David Lane graduated in 1980 with a BSc in Electrical and Electronic Engineering from Heriot-Watt University, Edinburgh, and again in 1986 with a PhD in Underwater Robotics. In 1979 he worked offshore in the North Sea as diver/maintainer for British Oceanics Ltd, and from 1980-82 as a Development Engineer at Ferranti Ltd. From 1982 he held a series of research and academic appointments, culminating in a Professorial Chair at Heriot-Watt University in 1998. In 2001 he founded SeeByte Ltd and as CEO until 2010 led the company’s organic evolution from startup to a multi-million dollar organization. He is now at the Ocean Systems Laboratory.

His technical interests are in autonomous systems, sensor processing and underwater robotics. Over a 30 year period he has published widely in the scientific literature, making contributions in underwater vehicle control, servoing, docking and obstacle avoidance. He has developed flexible actuator sensing and control technology for novel robot gripper and biomimetic underwater propulsion applications. In sensor processing, he has led projects applying novel signal processing and data fusion methods using sonar and video systems to marine science and mine countermeasures detection and visualization. He has also led work on robot architecture, autonomous planning and SLAM navigation, culminating in practical automated systems working offshore performing inspection, repair and maintenance.

This interview focuses a lot on the business side of robotics and Davids journey from research to industry and back.

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January 28th, 2011

Robots: Odor Source Localization

In this episode we revisit robot olfaction and take a closer look at the problem of odor source localization. Our first guest, Hiroshi Ishida from the Tokyo University of Agriculture and Technology is an expert in the field, whose sniffing robots range from blimps to ground and underwater robots. Our second guest, Thomas Lochmatter from EPFL talks about tradeoffs between biologically inspired and probabilistic approaches to navigate a gas plume.

Hiroshi Ishida

Hiroshi Ishida is Associate Professor in the Department of Mechanical Systems Engineering, Tokyo University of Agriculture and Technology, Japan.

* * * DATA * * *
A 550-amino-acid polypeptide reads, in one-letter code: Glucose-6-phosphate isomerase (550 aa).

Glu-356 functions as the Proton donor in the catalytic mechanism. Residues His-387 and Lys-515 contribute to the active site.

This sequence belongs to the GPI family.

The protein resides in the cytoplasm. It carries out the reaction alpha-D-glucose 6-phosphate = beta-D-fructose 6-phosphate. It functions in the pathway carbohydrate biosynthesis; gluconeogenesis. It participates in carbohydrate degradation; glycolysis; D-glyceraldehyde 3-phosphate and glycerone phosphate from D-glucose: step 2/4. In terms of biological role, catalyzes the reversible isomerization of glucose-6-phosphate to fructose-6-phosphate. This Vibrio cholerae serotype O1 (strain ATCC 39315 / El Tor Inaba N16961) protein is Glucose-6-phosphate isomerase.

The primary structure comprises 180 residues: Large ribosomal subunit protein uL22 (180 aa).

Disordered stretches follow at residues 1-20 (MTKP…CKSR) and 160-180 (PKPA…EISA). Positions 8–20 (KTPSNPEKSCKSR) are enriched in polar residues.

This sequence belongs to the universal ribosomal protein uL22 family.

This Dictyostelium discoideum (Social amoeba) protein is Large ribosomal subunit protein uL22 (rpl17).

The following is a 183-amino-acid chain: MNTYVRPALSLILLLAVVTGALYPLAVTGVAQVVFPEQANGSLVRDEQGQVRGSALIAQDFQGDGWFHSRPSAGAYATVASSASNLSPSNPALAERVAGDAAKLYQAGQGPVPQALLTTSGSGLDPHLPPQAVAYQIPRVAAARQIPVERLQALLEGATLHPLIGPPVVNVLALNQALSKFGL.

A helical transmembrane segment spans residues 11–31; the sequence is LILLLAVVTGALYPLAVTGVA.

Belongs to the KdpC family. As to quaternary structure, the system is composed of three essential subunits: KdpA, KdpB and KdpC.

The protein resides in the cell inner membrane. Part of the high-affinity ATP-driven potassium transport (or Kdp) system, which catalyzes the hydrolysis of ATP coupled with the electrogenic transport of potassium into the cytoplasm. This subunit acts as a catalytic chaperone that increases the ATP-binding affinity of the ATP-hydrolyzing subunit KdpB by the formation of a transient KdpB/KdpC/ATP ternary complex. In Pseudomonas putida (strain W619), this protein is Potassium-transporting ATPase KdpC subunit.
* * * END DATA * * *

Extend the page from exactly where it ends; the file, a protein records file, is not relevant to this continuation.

The focus of his research group is to develop robots that can find sources of airborne gas plumes or underwater chemical plumes. To this end, they developed the Active Stereo Nose (see figure below), a differential gas sampling system inspired by the dog’s nose, and the Crayfish robot that mimics the mechanism used by crayfish in nature to create unidirectional water currents.

Thomas Lochmatter

image credit: SNF


During his PhD at the Distributed Intelligent Systems and Algorithms Lab at EPFL in Switzerland, Thomas Lochmatter developed a modular odor system for the Khepera III robot. His research focused on the pros and cons of biologically-inspired and probabilistic algorithms for odor localization, while dealing with both single and multi-robot systems.

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November 5th, 2010

Robots: Autonomous Vehicles

In today’s episode we take a deeper look at what’s behind the hype over autonomous vehicles, and talk to two experts in the field, Alberto Broggi, leader of the Vislab Intercontinental Vehicle Challenge, and Raul Rojas, leader of the Made in Germany autonomous vehicle project.

Alberto Broggi

Alberto BroggiAlberto Broggi is the Director of the Artificial Vision and Intelligent Systems Lab at the University of Parma.

His main milestones are the ARGO Project (a 2000+ km test done on Italian highways back in 1998 in which the ARGO vehicle drove itself autonomously) and the setup of the Terramax vehicle who reached the finish line of the DARPA Grand Challenge 2005. The Vislab Intercontinental Vehicle Challenge was accomplished when the vehicle expedition recently reached Shanghai on October 28th after crossing two continents in a journey more than 3 months long.

Raúl Rojas

Raúl Rojas is a professor of Computer Science and Mathematics at the Free University of Berlin and a renowned specialist in artificial neural networks.

The FU-Fighters, football-playing robots he helped build, were world champions in 2004 and 2005. He formerly lead an autonomous car project called Spirit of Berlin and is now leading the development of the Made in Germany car, a spin-off project of the AutoNOMOS Project. Although most of his current research and teaching revolves around artificial intelligence and its applications, he holds academic degrees in mathematics and economics.

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Latest News:
For more information on this week’s news, including pictures and videos of the two new robotic grippers, have a look at the Robots Forum.